The average age to begin walking in a child with down syndrome is 25 months (with a range of 14-42 months), versus a child without down syndrome, where the average age is 13 months with a normal range of 9-17 months.

2-8-1So Jana is actually above the curve from her DS buddies in walking, and just a little behind her typical friends.  I am so so proud of her!!  At times it is still tough.  To watch her try so hard but still not be able to do it.  I can see her little brain telling her tiny body what to do, but it still not working.  There are times she gets very frustrated and just tries to give up.  But she is stubborn and independent, so not much stops her from reaching her goals.  (Even as I type this she is trying to figure out how to climb onto the couch so she can take my computer away 🙂 )

I don’t see her having to use the walker for long.  But if she does, that will be perfectly fine.  She is proud of the steps she can take unassisted and it helps bring more independence in her life.  I know when people see it with her, it confuses them.  I mean really, the walker screams SPECIAL NEEDS CHILD!!  But you know what, when I see her beautiful face light up when she can move on her own, I don’t care what anyone thinks!  My girl is perfect just the way she is!  And if people are uncomfortable with that, then thats just too bad 😉

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Guest Mama – Bridget’s Story

This week I’d like to introduce you to Megan!  She has the most adorable baby girl who is getting stronger and stronger each day!  I am so glad she was willing to share her story with all of you!

img_5006Our precious girl, Bridget Regan, was born December 5, 2016, but her story began long before that. I was just out of my first trimester when on June 30, 2016, I got a call that would forever change my life. I opted to have NIPT (non-invasive prenatal testing) for no other reason than the test was 100% covered by our insurance. I can promise you that had this test not been covered (it can be quite expensive), I would not have had it done. Without giving it much thought, I figured the test would completely rule me out as a carrier for any kind of disorder or disease; I literally never gave it a thought that my baby may come back with an abnormal test result. Early that June morning, I got the call from my OB that my NIPT testing had come back as high risk for Down syndrome. Even with this news I figured, “oh ok, but what does ‘high risk’ really mean? And I’m sure these test results have false positives all the time…” As the news started to sink in, I scoured the internet for stories of false positives. There were a few, but I quickly realized that the new NIPT testing was far more accurate than the Quad screens of days past. A knot grew in my stomach and in my throat as the reality of what I may be facing quickly hit me like a brick wall. My OB scheduled an appointment for me at a Maternal Fetal clinic to do a full body scan that day.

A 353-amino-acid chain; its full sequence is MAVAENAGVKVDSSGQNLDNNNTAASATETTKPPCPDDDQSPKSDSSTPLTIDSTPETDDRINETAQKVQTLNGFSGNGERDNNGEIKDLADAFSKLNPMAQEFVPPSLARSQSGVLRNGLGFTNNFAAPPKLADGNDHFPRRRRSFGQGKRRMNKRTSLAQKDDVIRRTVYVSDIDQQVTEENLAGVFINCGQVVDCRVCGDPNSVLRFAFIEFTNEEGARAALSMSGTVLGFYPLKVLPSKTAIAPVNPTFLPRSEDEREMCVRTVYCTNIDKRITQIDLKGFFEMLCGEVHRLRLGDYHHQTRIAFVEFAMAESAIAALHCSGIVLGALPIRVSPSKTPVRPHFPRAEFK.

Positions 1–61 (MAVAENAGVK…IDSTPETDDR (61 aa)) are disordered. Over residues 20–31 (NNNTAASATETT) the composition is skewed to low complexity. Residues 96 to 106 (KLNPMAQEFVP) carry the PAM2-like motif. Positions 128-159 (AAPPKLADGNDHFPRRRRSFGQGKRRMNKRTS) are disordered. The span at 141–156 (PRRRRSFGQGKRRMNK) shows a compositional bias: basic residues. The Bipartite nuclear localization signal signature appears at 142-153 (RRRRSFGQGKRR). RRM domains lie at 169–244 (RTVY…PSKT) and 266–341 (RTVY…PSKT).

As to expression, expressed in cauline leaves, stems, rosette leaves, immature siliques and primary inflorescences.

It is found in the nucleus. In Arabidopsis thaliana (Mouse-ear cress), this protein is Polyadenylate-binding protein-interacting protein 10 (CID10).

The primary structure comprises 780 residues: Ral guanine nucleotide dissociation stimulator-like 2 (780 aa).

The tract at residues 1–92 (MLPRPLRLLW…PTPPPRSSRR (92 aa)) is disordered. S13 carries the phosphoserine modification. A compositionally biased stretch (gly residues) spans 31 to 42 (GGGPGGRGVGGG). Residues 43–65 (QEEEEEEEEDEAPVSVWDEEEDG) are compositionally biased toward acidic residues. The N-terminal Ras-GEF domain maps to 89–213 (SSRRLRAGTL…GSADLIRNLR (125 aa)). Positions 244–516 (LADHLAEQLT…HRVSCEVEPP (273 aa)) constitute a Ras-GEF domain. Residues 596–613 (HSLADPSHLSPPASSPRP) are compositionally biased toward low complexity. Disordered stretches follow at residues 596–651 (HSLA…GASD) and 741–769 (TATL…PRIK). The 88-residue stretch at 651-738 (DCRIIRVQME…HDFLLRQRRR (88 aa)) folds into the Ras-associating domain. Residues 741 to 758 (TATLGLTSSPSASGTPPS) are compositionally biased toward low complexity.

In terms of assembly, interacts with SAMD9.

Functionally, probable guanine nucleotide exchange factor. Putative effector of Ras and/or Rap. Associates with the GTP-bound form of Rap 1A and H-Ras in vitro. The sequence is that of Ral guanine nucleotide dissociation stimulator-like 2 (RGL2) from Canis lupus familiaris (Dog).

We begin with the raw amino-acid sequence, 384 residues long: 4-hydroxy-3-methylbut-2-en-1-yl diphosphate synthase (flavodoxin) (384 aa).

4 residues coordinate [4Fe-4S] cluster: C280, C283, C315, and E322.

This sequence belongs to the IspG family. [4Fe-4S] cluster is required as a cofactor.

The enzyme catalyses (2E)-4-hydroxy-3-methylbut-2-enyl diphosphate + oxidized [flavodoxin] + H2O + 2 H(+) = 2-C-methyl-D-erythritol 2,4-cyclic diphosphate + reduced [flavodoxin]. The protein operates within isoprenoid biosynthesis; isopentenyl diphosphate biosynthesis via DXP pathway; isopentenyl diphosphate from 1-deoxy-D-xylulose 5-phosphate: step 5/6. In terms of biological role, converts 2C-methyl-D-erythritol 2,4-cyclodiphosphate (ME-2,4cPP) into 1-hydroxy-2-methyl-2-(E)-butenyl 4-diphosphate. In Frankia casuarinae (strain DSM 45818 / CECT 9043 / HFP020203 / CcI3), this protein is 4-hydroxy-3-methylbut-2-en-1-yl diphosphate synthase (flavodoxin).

img_5011I remember the feel of the leather of the couch in the genetic counselor’s office. I remember what she wore, what I wore, the art on the wall, the carpet underneath my shuffling feet, the path down the hall we walked as I felt the tunnel vision closing in on what she was about to tell us. Our baby had a 91% chance of having Down syndrome. She asked us a myriad of questions that no new parent wants to face – did we know anyone with Down syndrome, any history in our families of genetic disorders, and finally the very worst of all – how would we proceed with this pregnancy. Until that question came, I wasn’t listening to all the words she was saying. It’s like I could see the words coming out of her mouth but my heart was in a tailspin of emotion and my mind was trying to catch up with my heart. What did she mean what would we do? This was our precious baby and though the news was heavier than I could have ever imagined, there was no “option” for us. This life was ours to raise and protect to the best of our abilities and not to be discarded based on a preconceived notion of a diagnosis. Our baby is more than worthy.img_5002

Following that conversation, we had a full body scan ultrasound where a heart condition was discovered that all but confirmed the diagnosis. Then a brand new fear crept in as they explained that our baby’s condition was so severe that it would require surgery within six months of life. We’ve been closely followed by cardiology teams since then and Regan is expected to have surgery sometime in March.